President Trump's unbecoming love for foreign dictators
Mar 21, 2018 | 12:10 PM
If President Trump can't stand up to Putin, how can he be expected to challenge Kim Jong Un or any other strongman?
Sen. John McCain once again demonstrated himself a voice of reason on foreign policy in the time of Donald Trump, blasting the president for congratulating Russian President Vladimir Putin for winning re-election during a recent telephone call. “An American president does not lead the Free World by congratulating dictators on winning sham elections," the Arizona Republican said in a written statement released Tuesday. "And by doing so with Vladimir Putin, President Trump insulted every Russian citizen who was denied the right to vote in a free and fair election to determine their country's future, including the countless Russian patriots who have risked so much to protest and resist Putin's regime.”
Making the congratulations all the more disturbing was news, first revealed by The Washington Post and still not denied by the White House, that Mr. Trump had been specifically warned not to congratulate the Russian president in briefing materials with the less-than-subtle message “DO NOT CONGRATULATE” in capital letters. His national security advisers had also called on him to condemn the March 4 nerve agent attack on former Russian spy Sergei Skripal and his daughter in Great Britain. He didn’t do that. Nor did Mr. Trump avail himself of this additional opportunity to talk to Mr. Putin about his interference in the last American election or warn him not to meddle in the upcoming one.
Now, perhaps there are Trump defenders who will say going off script is what this president does or that the episode is a mountain made out of a molehill. Still others will no doubt point out that the briefing materials were classified and, in classic Trump what-about-ism, say the real story is how that information got leaked to the media (presumably by agents of the deep-state, their favorite strawmen). Unfortunately, such excuses don’t wash given the president’s track record on Mr. Putin, on dictators and election integrity. Words matter, both spoken and unspoken. Mr. Trump has sent a message to Mr. Putin that behavior many other Western leaders view as intolerable is plenty tolerable to U.S. leadership.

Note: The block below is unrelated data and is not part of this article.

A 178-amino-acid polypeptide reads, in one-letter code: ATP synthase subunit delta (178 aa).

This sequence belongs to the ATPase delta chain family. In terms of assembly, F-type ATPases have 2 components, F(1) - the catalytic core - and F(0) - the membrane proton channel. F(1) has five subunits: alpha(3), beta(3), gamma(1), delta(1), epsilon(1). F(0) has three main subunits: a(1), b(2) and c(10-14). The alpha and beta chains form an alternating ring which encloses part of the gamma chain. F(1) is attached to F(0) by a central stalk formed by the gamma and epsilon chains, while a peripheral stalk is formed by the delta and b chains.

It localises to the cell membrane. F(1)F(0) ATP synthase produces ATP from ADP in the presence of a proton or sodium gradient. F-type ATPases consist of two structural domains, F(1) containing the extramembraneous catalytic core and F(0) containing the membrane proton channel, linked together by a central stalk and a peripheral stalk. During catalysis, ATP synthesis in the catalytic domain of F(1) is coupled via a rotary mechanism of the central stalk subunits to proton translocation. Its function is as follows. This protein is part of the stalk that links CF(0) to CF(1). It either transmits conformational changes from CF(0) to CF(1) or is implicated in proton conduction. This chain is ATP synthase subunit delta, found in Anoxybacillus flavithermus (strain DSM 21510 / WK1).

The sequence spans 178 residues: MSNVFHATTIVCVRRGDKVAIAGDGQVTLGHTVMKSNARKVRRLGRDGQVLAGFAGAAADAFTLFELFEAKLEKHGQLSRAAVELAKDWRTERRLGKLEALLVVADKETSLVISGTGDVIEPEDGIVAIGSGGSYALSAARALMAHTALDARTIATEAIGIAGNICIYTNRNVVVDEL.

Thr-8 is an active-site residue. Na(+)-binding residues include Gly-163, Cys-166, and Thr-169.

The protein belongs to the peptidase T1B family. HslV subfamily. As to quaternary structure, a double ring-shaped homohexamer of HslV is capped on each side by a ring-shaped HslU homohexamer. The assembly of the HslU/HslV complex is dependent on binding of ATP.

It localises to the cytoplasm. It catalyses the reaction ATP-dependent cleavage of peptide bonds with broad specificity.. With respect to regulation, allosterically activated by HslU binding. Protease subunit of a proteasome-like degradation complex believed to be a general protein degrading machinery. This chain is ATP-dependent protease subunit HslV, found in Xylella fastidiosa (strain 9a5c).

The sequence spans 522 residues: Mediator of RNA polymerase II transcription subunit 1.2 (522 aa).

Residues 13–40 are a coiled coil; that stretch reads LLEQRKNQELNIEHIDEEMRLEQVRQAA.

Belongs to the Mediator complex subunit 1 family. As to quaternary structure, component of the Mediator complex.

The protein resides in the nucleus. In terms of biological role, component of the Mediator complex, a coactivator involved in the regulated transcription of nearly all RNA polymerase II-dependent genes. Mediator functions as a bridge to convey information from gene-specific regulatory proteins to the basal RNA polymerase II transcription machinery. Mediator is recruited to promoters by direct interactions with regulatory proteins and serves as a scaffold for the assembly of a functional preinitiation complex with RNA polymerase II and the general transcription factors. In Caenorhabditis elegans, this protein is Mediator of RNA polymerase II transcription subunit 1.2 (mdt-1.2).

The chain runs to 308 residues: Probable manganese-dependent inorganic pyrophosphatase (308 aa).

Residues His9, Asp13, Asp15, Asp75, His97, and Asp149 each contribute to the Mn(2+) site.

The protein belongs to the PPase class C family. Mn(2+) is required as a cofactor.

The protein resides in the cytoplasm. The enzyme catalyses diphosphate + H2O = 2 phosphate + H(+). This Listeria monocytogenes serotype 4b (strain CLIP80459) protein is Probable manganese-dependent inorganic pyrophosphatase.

It was President Trump, after all, who congratulated Chinese President Xi Jinping on his consolidation of power and “extraordinary elevation” to president for life. He’s praised the Philippines’s president, Rodrigo Duterte, for ruthlessly killing 12,000 people in his drug war. But he’s had precious little to say about the brutal atrocities committed against the Rohingya in Myanmar where a new president is expected to be chosen in the next week. He seems to have a sympathy of authoritarian regimes unbecoming the leader of the free world. And that’s not even considering the Trump campaign’s ties to Russian hacking of the last election and the real possibility that special counsel Robert Mueller III is going to expose, if not outright collusion, a pattern of deception and obstruction by Trump insiders.
There’s also the matter of how President Trump’s failure to stay on script — or at least appreciate the difference between a sham election and a real one — is yet another sign that he is wholly incapable of negotiating with North Korea’s Kim Jong-un. It’s been noted before that Mr. Trump seems not to have the ability to read his briefings and often has the shakiest knowledge of affairs of state. That Mr. Trump’s decision to even meet personally with Mr. Kim apparently was a spontaneous choice was an early indicator of just how problematic this encounter may prove. The stakes are awfully high for such an ill-informed neophyte to be left at the controls without proper supervision.
Finally, there is the possibility — taken as gospel in some anti-Trump circles — that Mr. Putin essentially owns the Trump presidency, whether through loans to the Trump empire, by providing a key assist with the Hillary Clinton email hack or just some kind of longstanding bromance between the two men. We would denounce such talk as more fanciful than factual, but President Trump keeps doing or saying things that only lend credence to these worst-case scenarios. Is Mr. Trump physically incapable of challenging Mr. Putin? Too admiring of his strongman ways? Too suspicious of his own intelligence agencies to listen to them? Surely, even the most ardent Trump supporter must find it odd, given that mainstream Republican views on Russia and Mr. Putin hew closer to Senator McCain’s than President Trump’s.